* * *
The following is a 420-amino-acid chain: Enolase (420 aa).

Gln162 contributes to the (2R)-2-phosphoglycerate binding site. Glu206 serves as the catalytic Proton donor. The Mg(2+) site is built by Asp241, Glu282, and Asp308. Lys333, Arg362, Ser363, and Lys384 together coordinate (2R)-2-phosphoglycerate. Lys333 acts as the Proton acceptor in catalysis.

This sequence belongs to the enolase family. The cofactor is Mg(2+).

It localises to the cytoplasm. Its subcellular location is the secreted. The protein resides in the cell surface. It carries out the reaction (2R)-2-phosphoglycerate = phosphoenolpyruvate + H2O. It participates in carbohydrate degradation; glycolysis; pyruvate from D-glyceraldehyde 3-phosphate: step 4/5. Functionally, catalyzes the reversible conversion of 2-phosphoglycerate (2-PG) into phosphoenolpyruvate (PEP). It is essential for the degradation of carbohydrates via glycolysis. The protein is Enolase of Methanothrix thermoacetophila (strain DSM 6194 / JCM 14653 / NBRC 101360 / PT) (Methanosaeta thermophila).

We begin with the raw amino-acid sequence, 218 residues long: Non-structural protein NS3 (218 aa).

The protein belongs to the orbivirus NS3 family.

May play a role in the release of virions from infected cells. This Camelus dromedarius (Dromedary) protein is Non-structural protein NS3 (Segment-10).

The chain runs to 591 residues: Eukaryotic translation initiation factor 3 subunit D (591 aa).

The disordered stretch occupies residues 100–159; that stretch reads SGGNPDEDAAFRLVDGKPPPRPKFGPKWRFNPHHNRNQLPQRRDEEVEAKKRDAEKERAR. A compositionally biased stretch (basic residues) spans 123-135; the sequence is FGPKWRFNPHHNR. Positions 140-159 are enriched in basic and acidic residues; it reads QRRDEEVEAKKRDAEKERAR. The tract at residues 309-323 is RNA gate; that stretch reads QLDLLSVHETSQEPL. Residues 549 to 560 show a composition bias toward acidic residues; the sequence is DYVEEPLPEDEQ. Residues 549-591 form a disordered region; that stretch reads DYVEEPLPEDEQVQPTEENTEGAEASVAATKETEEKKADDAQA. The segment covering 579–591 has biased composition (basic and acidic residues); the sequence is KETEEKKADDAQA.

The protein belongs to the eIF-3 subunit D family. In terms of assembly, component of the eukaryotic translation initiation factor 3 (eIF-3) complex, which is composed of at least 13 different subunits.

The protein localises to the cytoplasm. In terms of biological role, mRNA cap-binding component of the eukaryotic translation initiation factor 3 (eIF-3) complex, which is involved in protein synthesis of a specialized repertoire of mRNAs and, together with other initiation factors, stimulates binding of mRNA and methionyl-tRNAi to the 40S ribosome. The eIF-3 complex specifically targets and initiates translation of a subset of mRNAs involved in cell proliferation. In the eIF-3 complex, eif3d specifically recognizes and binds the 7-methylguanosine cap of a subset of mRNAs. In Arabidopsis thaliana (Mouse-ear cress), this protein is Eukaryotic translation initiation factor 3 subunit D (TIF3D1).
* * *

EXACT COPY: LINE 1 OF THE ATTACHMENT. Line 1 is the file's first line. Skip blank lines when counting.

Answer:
The following is a 420-amino-acid chain: Enolase (420 aa).